Lorna Goodison: ‘I am becoming my mother’, a closer look

I am becoming my mother        By Lorna Goodson

 

Yellow/brown woman

Fingers smelling always of onions

 

Lorna Goodison cover pic
published by New Beacon Books 1986

My mother raises rare blooms

and waters them with tea

her birth waters sang like rivers

my mother is now me.

 

My mother had a linen dress

the colour of the sky

and stored lace and damask

tablecloths

to pull shame out of her eye.

 

I am becoming my mother

brown/yellow woman

fingers smelling always of onions.

 

This is a poem of fourteen lines.   A classic format is the sonnet, a poem of 14 lines, most expected as a love poem and considered to have a strict format of scan and rhyme, divided into two verses.  Such models as Shakespearean and Spencerian are common but several other variables are also set.  However, where does variation move a poem away from being a sonnet?

The paragraph above is probably slightly misleading but this poem does have fourteen lines and it’s subject would seem to be ‘love’ between mother and daughter/ daughter and mother.  Other than that it falls away from any standard sonnet form so is not a sonnet!

Another interesting section is the repeat of the first two-lined verse as the last verse but with an additional first line of: ‘I am becoming my mother’.    This line is the core of the poem and the repeating of the first verse’ two lines completes a circle……..     A circle that satisfies in many respects:  as the ending of the piece, a reinforcement of the original idea (image/emotion), and is a technique especially used in poems.  (Rondel, Rondeau are classic French verse styles).  Short stories may well use this repetition idea but using the idea rather than exact words:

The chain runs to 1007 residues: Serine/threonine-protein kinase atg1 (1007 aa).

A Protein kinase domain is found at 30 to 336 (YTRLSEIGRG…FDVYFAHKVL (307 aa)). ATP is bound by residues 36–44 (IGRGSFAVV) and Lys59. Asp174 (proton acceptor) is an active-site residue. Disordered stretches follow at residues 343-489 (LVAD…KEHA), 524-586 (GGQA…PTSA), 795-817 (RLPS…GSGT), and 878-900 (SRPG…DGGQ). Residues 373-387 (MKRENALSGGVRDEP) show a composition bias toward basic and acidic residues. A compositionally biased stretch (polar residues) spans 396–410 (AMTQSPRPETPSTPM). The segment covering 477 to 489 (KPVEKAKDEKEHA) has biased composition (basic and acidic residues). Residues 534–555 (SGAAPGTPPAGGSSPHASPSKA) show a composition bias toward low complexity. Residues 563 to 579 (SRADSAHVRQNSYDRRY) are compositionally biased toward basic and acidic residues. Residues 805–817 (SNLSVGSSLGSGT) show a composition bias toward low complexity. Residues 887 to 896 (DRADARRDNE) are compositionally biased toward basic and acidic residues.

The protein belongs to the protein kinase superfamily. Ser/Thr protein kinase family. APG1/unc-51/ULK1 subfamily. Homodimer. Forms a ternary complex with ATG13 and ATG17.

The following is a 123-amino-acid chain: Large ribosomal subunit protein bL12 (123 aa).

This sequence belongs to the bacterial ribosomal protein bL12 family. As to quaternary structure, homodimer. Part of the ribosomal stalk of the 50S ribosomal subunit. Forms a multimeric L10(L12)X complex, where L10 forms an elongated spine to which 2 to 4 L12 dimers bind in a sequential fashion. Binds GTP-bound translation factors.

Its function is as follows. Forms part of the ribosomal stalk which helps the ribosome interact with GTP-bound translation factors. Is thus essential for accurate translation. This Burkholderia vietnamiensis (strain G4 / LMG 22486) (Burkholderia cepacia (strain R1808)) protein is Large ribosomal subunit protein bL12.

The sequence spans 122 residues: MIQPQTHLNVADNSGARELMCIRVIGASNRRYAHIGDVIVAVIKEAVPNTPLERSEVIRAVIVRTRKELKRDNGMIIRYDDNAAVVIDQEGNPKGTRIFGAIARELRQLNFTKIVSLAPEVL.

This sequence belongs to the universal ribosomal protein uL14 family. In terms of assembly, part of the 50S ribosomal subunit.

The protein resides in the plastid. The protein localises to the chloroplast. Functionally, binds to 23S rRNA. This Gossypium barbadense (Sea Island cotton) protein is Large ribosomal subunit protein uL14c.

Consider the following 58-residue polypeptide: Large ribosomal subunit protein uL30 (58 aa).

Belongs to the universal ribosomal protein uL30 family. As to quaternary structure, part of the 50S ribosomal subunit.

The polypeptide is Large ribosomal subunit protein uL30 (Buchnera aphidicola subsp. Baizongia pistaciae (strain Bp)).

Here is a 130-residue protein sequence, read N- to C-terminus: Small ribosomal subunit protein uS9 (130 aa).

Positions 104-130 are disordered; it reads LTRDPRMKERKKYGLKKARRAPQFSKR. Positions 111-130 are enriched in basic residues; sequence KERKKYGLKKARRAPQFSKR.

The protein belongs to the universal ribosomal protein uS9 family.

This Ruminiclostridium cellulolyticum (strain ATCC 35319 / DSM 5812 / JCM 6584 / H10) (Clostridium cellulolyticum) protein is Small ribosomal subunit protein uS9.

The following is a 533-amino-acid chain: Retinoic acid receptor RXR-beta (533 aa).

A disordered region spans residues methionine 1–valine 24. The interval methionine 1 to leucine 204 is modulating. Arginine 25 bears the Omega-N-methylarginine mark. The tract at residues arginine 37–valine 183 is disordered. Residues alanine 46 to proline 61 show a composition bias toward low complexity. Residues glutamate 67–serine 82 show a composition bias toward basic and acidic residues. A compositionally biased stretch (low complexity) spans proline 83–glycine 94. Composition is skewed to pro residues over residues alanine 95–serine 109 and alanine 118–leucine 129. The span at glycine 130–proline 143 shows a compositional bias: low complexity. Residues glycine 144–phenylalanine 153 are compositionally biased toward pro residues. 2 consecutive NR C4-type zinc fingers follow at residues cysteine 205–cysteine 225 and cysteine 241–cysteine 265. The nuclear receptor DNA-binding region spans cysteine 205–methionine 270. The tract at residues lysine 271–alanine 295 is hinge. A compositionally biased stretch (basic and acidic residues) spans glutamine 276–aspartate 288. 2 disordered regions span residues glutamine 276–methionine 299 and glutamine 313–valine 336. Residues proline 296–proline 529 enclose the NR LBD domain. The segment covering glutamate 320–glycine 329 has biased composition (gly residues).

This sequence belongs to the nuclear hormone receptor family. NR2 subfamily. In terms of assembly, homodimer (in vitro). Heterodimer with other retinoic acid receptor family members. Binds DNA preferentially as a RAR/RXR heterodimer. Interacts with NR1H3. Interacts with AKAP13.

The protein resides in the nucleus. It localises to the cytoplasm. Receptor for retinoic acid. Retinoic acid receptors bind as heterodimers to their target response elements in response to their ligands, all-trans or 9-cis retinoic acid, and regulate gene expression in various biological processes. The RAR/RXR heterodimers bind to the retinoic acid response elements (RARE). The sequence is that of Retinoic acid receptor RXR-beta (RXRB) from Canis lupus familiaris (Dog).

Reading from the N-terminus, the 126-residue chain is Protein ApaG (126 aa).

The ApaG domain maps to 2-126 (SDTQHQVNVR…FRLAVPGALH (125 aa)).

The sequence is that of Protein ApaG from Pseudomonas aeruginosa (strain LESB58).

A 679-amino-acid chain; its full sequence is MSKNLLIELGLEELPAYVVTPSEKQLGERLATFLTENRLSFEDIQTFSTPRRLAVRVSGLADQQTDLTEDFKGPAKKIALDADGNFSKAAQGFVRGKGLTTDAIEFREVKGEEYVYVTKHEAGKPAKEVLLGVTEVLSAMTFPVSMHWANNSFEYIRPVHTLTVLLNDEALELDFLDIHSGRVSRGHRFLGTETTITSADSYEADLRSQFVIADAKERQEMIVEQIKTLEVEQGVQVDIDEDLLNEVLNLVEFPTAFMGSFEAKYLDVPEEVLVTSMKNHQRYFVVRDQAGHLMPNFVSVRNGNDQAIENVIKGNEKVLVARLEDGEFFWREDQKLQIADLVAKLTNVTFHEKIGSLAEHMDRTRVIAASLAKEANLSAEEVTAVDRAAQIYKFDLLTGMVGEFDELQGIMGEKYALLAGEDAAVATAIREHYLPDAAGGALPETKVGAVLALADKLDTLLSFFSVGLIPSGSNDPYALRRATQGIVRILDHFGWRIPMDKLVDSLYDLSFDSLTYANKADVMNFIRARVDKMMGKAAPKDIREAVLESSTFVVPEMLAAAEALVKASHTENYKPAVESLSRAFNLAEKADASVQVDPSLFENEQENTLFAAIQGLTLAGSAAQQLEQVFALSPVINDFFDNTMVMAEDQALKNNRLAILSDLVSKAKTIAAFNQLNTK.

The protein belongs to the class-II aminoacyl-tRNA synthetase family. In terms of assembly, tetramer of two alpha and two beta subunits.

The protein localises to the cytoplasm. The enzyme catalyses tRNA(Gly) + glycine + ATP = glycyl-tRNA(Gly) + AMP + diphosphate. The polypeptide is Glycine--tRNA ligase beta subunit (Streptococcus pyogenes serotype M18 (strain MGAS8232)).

‘I am becoming my mother  //   brown/yellow woman  // fingers smelling always of onions.’

In the second verse:

‘My mother raises rare blooms’      Seems to odd with her watering them with tea?

There may well be benefits to watering plants with tea and this is the initial image that we see.  A nice image but could it be the author is describing her mother raising her children with special care, attention and love, yes, even tea?  Problems and tempers are said to be solved ‘with a nice cup of tea’.  A subject repeat comes in this verse too, starting with ‘my mother’ to ‘blooms’ and the last line of the verse with ‘my mother is now me’.    Seemingly similar to the main idea of the poem but has less weight as in this line the emphasis is on ‘mother’ rather than ‘me’, the author.